I fully expected this trip to have some cultural snafus and gaffs but I didn’t realize how early it would start.  My 40 hour journey to Kenya started out fairly normal, 12:05pm departure from Columbus to JFK, simple enough.  Although, I had to remind myself repeatedly that I was actually leaving the country for 10 weeks and not a simple domestic flight.  4 hour layover, then back on a plane for 7.5 hours to CDG-Paris.  Flight was quick and painless… sat between a student heading to France to study abroad and a dirty techno hippie with dreads from Amsterdam (Despite my assertion that he should, he didn’t know Bouk, Henry or David).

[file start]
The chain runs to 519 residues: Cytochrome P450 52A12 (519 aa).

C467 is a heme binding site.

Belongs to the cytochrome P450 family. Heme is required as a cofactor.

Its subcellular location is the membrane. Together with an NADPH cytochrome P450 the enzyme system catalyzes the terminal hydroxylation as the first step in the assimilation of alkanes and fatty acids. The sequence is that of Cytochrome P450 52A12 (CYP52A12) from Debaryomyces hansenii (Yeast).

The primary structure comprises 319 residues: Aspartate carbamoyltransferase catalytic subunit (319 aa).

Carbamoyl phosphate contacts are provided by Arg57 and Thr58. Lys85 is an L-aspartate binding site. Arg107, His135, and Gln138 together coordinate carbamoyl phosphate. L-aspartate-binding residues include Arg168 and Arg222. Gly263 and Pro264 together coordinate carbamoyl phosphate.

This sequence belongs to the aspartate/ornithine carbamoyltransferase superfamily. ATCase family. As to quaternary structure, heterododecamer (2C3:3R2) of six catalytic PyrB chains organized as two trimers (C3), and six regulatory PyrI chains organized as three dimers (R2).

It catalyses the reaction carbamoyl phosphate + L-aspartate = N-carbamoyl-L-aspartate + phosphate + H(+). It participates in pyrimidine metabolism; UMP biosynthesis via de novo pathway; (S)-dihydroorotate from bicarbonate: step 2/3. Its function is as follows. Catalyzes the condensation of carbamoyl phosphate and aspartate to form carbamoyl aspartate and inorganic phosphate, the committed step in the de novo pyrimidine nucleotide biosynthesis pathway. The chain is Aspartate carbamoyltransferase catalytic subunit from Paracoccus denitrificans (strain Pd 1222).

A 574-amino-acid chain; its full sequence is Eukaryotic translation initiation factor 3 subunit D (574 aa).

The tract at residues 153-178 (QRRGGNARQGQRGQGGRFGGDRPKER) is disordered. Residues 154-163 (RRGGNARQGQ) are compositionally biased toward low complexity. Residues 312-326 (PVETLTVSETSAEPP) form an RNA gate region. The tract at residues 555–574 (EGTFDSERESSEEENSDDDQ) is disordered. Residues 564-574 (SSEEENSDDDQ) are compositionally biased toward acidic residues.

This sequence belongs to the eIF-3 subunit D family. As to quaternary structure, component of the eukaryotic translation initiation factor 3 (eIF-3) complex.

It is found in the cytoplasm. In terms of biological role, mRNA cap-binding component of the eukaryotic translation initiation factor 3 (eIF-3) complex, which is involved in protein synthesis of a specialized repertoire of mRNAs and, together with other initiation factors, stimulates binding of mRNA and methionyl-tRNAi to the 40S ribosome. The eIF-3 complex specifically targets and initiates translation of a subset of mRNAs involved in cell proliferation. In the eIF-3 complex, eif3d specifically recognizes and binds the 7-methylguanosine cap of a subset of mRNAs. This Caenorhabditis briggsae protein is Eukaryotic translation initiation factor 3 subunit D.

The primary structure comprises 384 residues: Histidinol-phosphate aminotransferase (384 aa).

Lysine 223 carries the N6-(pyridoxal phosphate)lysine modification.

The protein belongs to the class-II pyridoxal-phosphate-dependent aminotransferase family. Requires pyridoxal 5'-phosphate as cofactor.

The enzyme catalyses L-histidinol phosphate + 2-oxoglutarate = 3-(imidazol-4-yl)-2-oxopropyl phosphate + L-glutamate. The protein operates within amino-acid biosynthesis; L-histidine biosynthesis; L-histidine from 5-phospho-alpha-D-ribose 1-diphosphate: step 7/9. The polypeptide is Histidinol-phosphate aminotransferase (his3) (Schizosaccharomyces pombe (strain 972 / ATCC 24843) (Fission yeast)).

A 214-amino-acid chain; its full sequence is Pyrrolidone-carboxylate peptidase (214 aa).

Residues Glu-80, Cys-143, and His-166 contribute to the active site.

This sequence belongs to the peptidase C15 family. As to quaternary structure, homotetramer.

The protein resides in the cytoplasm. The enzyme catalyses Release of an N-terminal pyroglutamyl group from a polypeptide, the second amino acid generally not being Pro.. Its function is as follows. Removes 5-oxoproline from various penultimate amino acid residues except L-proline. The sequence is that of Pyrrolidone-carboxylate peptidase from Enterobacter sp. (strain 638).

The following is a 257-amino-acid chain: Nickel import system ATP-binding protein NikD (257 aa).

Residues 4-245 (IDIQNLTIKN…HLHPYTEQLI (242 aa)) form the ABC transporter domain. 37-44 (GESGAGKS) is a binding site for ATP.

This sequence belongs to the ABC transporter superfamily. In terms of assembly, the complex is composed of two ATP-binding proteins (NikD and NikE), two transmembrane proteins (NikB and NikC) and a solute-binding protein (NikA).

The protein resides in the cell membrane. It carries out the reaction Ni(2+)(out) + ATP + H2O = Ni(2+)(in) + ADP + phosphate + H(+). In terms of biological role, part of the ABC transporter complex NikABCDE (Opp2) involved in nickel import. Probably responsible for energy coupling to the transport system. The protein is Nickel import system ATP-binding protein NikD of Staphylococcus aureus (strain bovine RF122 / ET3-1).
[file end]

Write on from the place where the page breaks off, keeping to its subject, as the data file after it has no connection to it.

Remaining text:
So I land in Paris and walk through customs but made a quick U-turn just to double check that my bags were actually checked all of the way through to Nairobi. BIG mistake, I was promptly greeted by France’s finest military personnel armed with M-16s and a glare that would make the Dos Equis man cower.  After trying to explain in English what I was trying to do, I realized that it was probably best that I walk in the direction the 4 gentleman were pointing and murmuring in French.   So I exited customs without further incident only to walk out and see a group of guys dressed in red track suits laughing and pointing at me, I walked by smiling as one of them asked “American?” I shook my head and listened to the laughter bellowing from the group.  I proceeded to have a conversation with the guys in the limited 19 word vocabulary that we shared.  Turns out, they are the Madagascar National Kick Boxing Team in France for a big tournament.   Now this is an opportunity I can’t pass up, the one guy who spoke any English pointed to the bar and I obliged.  Mind you, this is 7am Paris time but just past 1am in the US so it makes it ok.  One guy told me he had been to Kenya, the rest were most likely making fun of me but I will pretend like they were laughing with me, not at me (I could have taken them).  Finished my beer, and wished them good luck.  Check in at the gate where I meet up my friend Ryan MacNeil from ND who is going to Kenya with me.  We walk to security where I promptly set off the metal detector, stupid watch.  Walk through again, BEEEEEEP, stupid belt.  Walk through again, silence, whew - free and clear….not so fast.  A gentle but firm French policeman asked if he could pat me down as if I had an option.  Made it through security and ordered a cup of black cafĂ© (no milk obviously).   What I received was a semi-solid cup of coffee grounds and tar mixture.  Not the best cup I have ever had but I needed something to keep me awake.  Finally got to my gate and relaxed for the 4 hour layover waiting for my flight to Nairobi.  An hour on foreign soil and I already look like a buffoon.